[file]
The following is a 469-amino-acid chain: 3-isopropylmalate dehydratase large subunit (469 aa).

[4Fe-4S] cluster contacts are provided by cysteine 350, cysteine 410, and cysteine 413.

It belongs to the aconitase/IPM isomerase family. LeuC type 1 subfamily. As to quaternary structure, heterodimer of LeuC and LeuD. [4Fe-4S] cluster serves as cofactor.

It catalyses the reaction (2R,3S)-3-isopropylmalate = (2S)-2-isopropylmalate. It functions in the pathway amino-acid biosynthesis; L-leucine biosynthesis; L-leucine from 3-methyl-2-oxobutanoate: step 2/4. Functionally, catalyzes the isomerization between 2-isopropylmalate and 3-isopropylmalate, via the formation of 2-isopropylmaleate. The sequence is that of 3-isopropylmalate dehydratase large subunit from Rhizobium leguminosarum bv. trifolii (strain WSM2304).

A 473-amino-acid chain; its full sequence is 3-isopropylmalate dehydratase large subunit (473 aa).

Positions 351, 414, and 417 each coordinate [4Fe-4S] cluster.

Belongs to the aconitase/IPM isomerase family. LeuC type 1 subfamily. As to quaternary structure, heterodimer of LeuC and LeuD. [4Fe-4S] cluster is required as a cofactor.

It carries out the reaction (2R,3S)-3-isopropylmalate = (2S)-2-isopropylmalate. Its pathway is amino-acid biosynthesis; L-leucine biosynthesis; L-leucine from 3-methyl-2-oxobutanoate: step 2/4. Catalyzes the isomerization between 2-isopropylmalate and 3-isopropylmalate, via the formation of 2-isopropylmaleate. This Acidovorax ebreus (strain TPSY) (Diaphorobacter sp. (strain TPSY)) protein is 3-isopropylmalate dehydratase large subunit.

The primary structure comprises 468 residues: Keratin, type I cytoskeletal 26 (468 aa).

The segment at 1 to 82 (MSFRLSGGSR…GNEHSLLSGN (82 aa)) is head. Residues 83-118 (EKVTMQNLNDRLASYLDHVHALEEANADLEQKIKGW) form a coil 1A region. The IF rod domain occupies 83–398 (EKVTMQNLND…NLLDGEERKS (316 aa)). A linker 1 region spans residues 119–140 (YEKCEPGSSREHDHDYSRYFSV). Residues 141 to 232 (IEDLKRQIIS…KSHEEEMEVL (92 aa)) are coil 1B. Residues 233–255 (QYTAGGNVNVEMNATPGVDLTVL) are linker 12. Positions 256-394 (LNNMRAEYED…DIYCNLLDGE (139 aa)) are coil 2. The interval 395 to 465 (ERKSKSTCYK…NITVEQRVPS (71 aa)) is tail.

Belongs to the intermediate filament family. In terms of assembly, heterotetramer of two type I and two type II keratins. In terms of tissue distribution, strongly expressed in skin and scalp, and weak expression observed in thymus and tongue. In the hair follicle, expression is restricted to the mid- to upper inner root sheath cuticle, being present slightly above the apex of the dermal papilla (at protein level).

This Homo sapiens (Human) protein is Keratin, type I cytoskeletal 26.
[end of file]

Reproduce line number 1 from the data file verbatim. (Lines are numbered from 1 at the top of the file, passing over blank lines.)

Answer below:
The following is a 469-amino-acid chain: 3-isopropylmalate dehydratase large subunit (469 aa).